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 In the News

The upside of dyslexia
The New York Times    Share    Share on FacebookTwitterShare on LinkedinE-mail article
The word "dyslexia" evokes painful struggles with reading, and indeed this learning disability causes much difficulty for the estimated 15 percent of Americans affected by it. Since the phenomenon of "word blindness" was first documented more than a century ago, scientists have searched for the causes of dyslexia, and for therapies to treat it. In recent years, however, dyslexia research has taken a surprising turn: identifying the ways in which people with dyslexia have skills that are superior to those of typical readers. The latest findings on dyslexia are leading to a new way of looking at the condition: not just as an impediment, but as an advantage, especially in certain artistic and scientific fields. More

Kentucky eliminates 'read-aloud' assistance on state, national exams
Education Week's On Special Education Blog    Share    Share on FacebookTwitterShare on LinkedinE-mail article
The Kentucky Board of Education banned the use of readers on state reading comprehension tests. A reader can be another person or computer software that reads text aloud, and is an accommodation used by some students with disabilities, who may also use this kind of help in class every day. The switch affects end-of-year state exams. More

The poetry (and science) within a dyslexic's brain
National Center for Learning Disabilities    Share    Share on FacebookTwitterShare on LinkedinE-mail article
Sheldon H. Horowitz writes, "A few months ago, I had the pleasure of meeting Pulitzer prize-winning author Philip Schultz and hearing (no, experiencing) him read from his book titled 'My Dyslexia.' His words invite the listener and reader to do more than just follow the details of his having not learned to read until he was 11, and his discovery as an adult, that there was an explanation for his life-long struggle with reading." More

Where Students with Learning Differences Excel

Summit View School offers comprehensive elementary, middle, and secondary school programs for students with learning differences. An innovative and integrated curriculum, coupled with small class size and high teacher to student ratio, enables students to experience academic success. Upon graduation, 97% of our students attend college including UCLA, UC Berkeley, UC Irvine, UC San Diego, and other reputable colleges. MORE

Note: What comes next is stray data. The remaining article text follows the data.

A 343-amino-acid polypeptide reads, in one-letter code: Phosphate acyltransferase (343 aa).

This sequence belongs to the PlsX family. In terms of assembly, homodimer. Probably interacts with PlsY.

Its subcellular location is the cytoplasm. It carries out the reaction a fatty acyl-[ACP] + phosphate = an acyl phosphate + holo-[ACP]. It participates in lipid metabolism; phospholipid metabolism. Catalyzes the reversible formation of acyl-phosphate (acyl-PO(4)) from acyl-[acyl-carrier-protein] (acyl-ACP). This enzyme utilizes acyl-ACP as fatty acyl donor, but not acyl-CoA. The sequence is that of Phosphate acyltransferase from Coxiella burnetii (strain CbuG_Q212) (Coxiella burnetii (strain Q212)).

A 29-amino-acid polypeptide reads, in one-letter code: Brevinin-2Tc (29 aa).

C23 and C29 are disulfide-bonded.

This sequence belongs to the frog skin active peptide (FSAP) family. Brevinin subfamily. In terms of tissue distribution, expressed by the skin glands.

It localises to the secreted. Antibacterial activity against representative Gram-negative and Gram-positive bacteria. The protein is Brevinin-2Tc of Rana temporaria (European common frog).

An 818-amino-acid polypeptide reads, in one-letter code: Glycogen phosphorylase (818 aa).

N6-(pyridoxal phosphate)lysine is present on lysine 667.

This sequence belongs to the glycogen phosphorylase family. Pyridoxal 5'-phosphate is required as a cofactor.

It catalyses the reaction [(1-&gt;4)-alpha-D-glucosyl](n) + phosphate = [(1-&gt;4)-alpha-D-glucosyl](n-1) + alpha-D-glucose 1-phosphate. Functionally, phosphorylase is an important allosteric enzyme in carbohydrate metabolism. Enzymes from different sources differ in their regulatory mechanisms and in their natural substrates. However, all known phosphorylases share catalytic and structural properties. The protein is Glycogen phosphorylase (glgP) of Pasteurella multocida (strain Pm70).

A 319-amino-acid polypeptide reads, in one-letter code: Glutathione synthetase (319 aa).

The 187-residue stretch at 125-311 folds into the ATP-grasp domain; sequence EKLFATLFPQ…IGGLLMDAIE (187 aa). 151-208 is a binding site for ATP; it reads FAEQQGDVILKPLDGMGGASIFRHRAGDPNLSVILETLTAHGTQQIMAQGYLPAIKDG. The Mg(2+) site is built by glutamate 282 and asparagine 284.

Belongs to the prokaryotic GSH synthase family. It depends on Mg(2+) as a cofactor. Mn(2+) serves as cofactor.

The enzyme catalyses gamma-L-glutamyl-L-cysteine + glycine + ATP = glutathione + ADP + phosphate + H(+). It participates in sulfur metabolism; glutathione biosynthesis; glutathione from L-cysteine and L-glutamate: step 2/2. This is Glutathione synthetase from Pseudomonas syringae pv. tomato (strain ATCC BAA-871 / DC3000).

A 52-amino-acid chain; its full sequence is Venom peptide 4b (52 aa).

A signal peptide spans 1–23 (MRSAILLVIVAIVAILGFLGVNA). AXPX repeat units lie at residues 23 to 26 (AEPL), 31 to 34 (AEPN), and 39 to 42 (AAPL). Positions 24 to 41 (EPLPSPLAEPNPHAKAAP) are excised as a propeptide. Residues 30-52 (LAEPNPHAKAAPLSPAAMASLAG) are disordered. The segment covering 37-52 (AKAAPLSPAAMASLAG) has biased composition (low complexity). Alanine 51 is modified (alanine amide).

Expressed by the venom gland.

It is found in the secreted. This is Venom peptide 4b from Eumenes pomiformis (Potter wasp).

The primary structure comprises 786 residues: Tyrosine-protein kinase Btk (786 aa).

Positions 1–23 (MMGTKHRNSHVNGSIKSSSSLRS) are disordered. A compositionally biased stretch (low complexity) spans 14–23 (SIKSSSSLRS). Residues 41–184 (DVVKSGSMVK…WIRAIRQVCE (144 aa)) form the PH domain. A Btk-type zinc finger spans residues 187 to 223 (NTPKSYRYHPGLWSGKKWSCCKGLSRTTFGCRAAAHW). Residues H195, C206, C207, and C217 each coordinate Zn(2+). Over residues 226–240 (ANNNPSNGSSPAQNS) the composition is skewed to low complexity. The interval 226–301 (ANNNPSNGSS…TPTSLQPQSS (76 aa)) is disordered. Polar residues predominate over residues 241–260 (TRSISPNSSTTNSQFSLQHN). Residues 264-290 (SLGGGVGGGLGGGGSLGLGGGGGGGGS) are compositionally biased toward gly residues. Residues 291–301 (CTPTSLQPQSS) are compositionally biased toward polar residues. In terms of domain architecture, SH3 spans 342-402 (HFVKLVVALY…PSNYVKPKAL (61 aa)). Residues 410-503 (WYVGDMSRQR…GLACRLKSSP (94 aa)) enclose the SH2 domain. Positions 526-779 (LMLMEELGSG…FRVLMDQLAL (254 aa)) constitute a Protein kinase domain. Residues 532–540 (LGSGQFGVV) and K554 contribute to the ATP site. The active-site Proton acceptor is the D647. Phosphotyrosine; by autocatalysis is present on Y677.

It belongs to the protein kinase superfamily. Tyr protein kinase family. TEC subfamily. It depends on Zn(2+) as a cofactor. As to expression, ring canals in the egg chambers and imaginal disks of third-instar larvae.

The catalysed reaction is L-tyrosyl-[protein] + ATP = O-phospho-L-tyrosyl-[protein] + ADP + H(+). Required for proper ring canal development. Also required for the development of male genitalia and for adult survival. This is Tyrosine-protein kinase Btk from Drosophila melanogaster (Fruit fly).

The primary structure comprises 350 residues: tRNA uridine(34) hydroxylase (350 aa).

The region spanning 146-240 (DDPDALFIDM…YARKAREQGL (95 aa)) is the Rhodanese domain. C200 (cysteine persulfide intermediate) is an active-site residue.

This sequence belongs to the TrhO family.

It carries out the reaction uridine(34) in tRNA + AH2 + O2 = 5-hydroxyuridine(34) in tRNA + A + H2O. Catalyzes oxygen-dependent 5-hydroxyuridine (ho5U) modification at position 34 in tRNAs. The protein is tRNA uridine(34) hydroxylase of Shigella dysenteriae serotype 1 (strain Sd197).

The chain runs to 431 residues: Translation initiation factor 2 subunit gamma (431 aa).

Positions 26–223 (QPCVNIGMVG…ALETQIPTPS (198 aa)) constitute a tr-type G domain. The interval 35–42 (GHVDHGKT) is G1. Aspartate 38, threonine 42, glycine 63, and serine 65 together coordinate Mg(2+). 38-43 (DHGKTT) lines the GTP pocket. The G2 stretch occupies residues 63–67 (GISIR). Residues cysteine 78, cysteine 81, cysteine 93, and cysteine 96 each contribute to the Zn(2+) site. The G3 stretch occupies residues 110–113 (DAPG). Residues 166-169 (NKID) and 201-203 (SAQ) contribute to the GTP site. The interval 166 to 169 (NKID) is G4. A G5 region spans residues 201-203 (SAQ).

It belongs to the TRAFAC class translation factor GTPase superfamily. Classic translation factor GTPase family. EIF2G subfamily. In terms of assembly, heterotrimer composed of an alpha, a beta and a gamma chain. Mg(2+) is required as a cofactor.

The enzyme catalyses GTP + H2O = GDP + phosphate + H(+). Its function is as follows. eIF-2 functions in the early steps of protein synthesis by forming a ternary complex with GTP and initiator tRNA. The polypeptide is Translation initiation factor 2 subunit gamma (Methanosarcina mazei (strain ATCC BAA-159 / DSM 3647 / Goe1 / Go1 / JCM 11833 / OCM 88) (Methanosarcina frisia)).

Testing? No, no testing, no matter what
Education Week's On Special Education Blog    Share    Share on FacebookTwitterShare on LinkedinE-mail article
Last year, South Carolina mother Gretchen Herrera's son Anthony, who has Asperger syndrome and Type I diabetes, was kicked out of his online charter school. Herrera had tried to have Anthony, 12, exempted from South Carolina's annual tests in reading, math and other subjects when he was in 6th grade last school year. But no reason would do — not even a medical note that explained Anthony's blood sugar could spike because of his Asperger-related anxiety, which is just what happened on the first day of testing. Anthony, who did well on the exam, stayed home during other state tests. More

White House plans 9-city disability tour
Disability Scoop    Share    Share on FacebookTwitterShare on LinkedinE-mail article
Obama administration officials are planning to fan out across the country starting this spring for a series of regional White House conferences to address disability issues. The regional meetings are expected to be held in Columbus, Ohio; Austin, Texas; Los Angeles; Denver; Atlanta; Boston; Minneapolis; Orlando, Fla.; and Kansas City, Mo. starting in mid-March, with some scheduled into the summer. More

Hyperconnectivity in brain's hearing center caused by gene mutation in autism
Medical News Today    Share    Share on FacebookTwitterShare on LinkedinE-mail article
New research from Cold Spring Harbor Laboratory might help explain how a gene mutation found in some autistic individuals leads to difficulties in processing auditory cues and paying spatial attention to sound. More

New York City special-needs students lack services, access to elite high schools